However, the DEA added a very important detail: “In taking this action, DEA decided to limit the rescheduling of CBD to a specific formulation of an FDA-approved drug product and re-emphasized that except for this specific formulation, CBD remains a Schedule I substance.”50 The DEA further noted that it “remain[s] concerned about the proliferation and illegal marketing of unapproved CBD- containing products with unproven medical claims.”50

While the DEA placed Epidiolex in Schedule V, pharmacists need to be aware of possible different classifications at the state level. For example, Connecticut considers the drug to be a Schedule II substance when sold in the state, pending further consideration.

CBD’s legal status is complex, controversial, and evolving.51 The status of cannabidiol remains clouded, despite the apparent ease with which it can purportedly be purchased off the Internet. As noted above, the DEA unequivocally recognizes all forms of CBD as Schedule I substances except for the recently FDA-approved Epidiolex. Some advocates claim that this opens the door to rescheduling of CBD, especially in light of the ambiguous nature of the recently passed 2018 Farm Bill which includes support for efforts to increase growth of hemp. To view more about the controversy, see references 51 and 52.

Several proposals in the U.S. Congress have sought to clarify CBD’s legal status, most recently a bill entitled “Charlotte's Web Medical Access Act” introduced in 2017.53 If enacted in its current form, the bill would “amend the Controlled Substances Act to exclude cannabidiol and cannabidiol-rich plants from the definition of marihuana.” This would permit CBD to be marketed and sold but the status of non-FDA approved CBD if the law is eventually passed (e.g., Schedule II, Rx, OTC) remains uncertain.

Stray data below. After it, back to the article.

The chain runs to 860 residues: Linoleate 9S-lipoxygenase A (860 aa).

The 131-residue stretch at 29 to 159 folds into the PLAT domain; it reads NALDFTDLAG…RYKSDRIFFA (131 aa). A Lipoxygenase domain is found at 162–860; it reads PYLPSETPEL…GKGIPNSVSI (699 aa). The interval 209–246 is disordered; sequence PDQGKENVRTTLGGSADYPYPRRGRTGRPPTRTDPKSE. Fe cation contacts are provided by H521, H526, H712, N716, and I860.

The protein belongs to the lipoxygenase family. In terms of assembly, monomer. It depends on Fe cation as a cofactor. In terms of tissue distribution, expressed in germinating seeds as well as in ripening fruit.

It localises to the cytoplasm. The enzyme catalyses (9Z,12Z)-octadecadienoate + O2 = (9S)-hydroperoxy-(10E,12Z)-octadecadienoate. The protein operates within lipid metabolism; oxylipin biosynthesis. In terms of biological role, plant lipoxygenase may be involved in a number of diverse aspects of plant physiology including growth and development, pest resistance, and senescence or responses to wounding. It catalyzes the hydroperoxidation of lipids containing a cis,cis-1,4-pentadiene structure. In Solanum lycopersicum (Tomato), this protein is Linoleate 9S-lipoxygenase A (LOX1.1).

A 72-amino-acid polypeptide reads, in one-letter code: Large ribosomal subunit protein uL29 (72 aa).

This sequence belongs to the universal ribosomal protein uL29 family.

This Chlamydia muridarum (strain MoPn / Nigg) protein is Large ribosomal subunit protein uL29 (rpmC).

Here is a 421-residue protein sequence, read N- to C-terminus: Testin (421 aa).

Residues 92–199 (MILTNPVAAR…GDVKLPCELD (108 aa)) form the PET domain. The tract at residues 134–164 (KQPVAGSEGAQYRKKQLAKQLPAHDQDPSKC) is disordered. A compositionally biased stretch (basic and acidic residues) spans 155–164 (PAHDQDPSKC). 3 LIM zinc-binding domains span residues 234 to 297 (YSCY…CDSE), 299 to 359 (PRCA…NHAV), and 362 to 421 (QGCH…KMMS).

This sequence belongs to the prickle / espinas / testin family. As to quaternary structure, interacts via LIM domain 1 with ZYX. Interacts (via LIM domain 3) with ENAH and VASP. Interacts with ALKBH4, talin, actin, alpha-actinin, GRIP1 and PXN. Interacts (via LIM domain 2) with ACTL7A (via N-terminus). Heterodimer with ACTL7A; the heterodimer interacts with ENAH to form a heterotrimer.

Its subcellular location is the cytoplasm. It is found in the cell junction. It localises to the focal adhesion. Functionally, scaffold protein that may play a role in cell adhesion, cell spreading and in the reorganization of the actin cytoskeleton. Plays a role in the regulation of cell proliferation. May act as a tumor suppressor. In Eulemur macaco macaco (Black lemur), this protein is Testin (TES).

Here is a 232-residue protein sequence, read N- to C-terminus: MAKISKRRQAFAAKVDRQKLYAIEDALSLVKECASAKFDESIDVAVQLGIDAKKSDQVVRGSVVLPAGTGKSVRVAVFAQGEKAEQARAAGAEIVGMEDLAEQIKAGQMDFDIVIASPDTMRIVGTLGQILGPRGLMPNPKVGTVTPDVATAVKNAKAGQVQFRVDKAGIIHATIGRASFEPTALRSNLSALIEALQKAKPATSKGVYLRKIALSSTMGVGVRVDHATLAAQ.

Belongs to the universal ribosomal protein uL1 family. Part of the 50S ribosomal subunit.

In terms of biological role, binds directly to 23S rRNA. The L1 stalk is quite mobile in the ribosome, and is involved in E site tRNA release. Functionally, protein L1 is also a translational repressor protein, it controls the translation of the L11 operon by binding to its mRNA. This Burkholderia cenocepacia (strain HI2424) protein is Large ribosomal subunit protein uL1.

SUMMARY AND FINAL COMMENTS

Cannabinoid compounds found in marijuana have been proposed to treat a wide variety of medical conditions. The use and acceptance of medical marijuana has proliferated over the past 2 decades (33 states currently have state sanctioned programs and 17 approve the non-psychoactive drug, cannabidiol). However, pharmacists should recognize that the clinical evidence for efficacy to date for many conditions is still relatively limited and inconsistent. With the growing approval of marijuana as a medicine and an intoxicant, pharmacists will see an increasing number of patients using marijuana. Since pharmacists play a direct role in medical marijuana in only a handful of states and no role in recreational marijuana distribution, it is incumbent to at least consider the possibility that a patient is a covert user and that there is a risk of interactions, unexpected adverse effects, and poor adherence to conventional therapies. A general rule of thumb for pharmacists would be to monitor for common CYP2C9, CYP2C19, and CYP3A4 inhibitors and substrates since cannabinoids could affect clinical activity.23,25,26 Pharmacists should also inform patients that concomitant use may potentiate adverse effects. Moreover, different varieties of marijuana products sold differ in the amount and proportions of cannabinoids. Pharmacists should also be prepared for the development and approval of synthetic compounds affecting discrete pharmacodynamic targets within the endocannabinoid system, which will appear through normal FDA channels. The interested reader may view a case presentation on using marijuana to treat pain with opposing views presented.54